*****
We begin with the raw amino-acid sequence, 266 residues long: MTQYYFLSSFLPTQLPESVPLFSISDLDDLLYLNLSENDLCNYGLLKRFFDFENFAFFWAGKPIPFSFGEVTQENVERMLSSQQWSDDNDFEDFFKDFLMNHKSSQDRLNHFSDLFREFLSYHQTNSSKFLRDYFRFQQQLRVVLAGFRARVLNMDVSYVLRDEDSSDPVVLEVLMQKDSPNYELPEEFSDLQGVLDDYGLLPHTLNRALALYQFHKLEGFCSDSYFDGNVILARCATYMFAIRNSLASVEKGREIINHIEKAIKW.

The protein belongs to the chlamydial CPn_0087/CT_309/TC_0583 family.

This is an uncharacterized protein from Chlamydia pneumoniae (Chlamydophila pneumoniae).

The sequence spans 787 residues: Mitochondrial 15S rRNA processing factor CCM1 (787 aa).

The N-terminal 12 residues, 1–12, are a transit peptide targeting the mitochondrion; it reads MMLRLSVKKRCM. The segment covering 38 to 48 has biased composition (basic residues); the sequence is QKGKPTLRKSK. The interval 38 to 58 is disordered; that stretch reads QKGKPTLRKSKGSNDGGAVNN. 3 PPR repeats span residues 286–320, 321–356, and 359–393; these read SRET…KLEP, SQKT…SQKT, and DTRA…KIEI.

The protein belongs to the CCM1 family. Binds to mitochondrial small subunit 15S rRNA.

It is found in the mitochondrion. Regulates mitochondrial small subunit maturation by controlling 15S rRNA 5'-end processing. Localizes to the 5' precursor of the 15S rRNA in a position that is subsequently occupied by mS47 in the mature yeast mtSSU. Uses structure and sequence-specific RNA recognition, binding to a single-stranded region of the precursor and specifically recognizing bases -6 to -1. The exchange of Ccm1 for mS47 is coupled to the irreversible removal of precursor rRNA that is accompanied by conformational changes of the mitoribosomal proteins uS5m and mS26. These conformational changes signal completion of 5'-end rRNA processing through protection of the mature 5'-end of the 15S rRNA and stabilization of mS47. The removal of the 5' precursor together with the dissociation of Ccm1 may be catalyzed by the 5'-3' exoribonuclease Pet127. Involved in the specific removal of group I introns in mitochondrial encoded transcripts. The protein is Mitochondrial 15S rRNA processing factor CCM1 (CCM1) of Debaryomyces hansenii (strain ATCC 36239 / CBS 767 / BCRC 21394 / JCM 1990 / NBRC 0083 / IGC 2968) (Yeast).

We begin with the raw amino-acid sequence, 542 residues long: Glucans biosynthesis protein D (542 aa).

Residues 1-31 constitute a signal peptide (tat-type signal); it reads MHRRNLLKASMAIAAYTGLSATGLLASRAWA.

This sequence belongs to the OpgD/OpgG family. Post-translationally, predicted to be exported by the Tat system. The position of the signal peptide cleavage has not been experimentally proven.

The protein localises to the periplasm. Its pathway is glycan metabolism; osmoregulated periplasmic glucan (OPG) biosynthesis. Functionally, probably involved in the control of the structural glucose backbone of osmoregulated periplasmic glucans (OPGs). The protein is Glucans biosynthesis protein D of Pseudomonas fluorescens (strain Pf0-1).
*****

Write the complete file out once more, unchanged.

We begin with the raw amino-acid sequence, 266 residues long: MTQYYFLSSFLPTQLPESVPLFSISDLDDLLYLNLSENDLCNYGLLKRFFDFENFAFFWAGKPIPFSFGEVTQENVERMLSSQQWSDDNDFEDFFKDFLMNHKSSQDRLNHFSDLFREFLSYHQTNSSKFLRDYFRFQQQLRVVLAGFRARVLNMDVSYVLRDEDSSDPVVLEVLMQKDSPNYELPEEFSDLQGVLDDYGLLPHTLNRALALYQFHKLEGFCSDSYFDGNVILARCATYMFAIRNSLASVEKGREIINHIEKAIKW.

The protein belongs to the chlamydial CPn_0087/CT_309/TC_0583 family.

This is an uncharacterized protein from Chlamydia pneumoniae (Chlamydophila pneumoniae).

The sequence spans 787 residues: Mitochondrial 15S rRNA processing factor CCM1 (787 aa).

The N-terminal 12 residues, 1–12, are a transit peptide targeting the mitochondrion; it reads MMLRLSVKKRCM. The segment covering 38 to 48 has biased composition (basic residues); the sequence is QKGKPTLRKSK. The interval 38 to 58 is disordered; that stretch reads QKGKPTLRKSKGSNDGGAVNN. 3 PPR repeats span residues 286–320, 321–356, and 359–393; these read SRET…KLEP, SQKT…SQKT, and DTRA…KIEI.

The protein belongs to the CCM1 family. Binds to mitochondrial small subunit 15S rRNA.

It is found in the mitochondrion. Regulates mitochondrial small subunit maturation by controlling 15S rRNA 5'-end processing. Localizes to the 5' precursor of the 15S rRNA in a position that is subsequently occupied by mS47 in the mature yeast mtSSU. Uses structure and sequence-specific RNA recognition, binding to a single-stranded region of the precursor and specifically recognizing bases -6 to -1. The exchange of Ccm1 for mS47 is coupled to the irreversible removal of precursor rRNA that is accompanied by conformational changes of the mitoribosomal proteins uS5m and mS26. These conformational changes signal completion of 5'-end rRNA processing through protection of the mature 5'-end of the 15S rRNA and stabilization of mS47. The removal of the 5' precursor together with the dissociation of Ccm1 may be catalyzed by the 5'-3' exoribonuclease Pet127. Involved in the specific removal of group I introns in mitochondrial encoded transcripts. The protein is Mitochondrial 15S rRNA processing factor CCM1 (CCM1) of Debaryomyces hansenii (strain ATCC 36239 / CBS 767 / BCRC 21394 / JCM 1990 / NBRC 0083 / IGC 2968) (Yeast).

We begin with the raw amino-acid sequence, 542 residues long: Glucans biosynthesis protein D (542 aa).

Residues 1-31 constitute a signal peptide (tat-type signal); it reads MHRRNLLKASMAIAAYTGLSATGLLASRAWA.

This sequence belongs to the OpgD/OpgG family. Post-translationally, predicted to be exported by the Tat system. The position of the signal peptide cleavage has not been experimentally proven.

The protein localises to the periplasm. Its pathway is glycan metabolism; osmoregulated periplasmic glucan (OPG) biosynthesis. Functionally, probably involved in the control of the structural glucose backbone of osmoregulated periplasmic glucans (OPGs). The protein is Glucans biosynthesis protein D of Pseudomonas fluorescens (strain Pf0-1).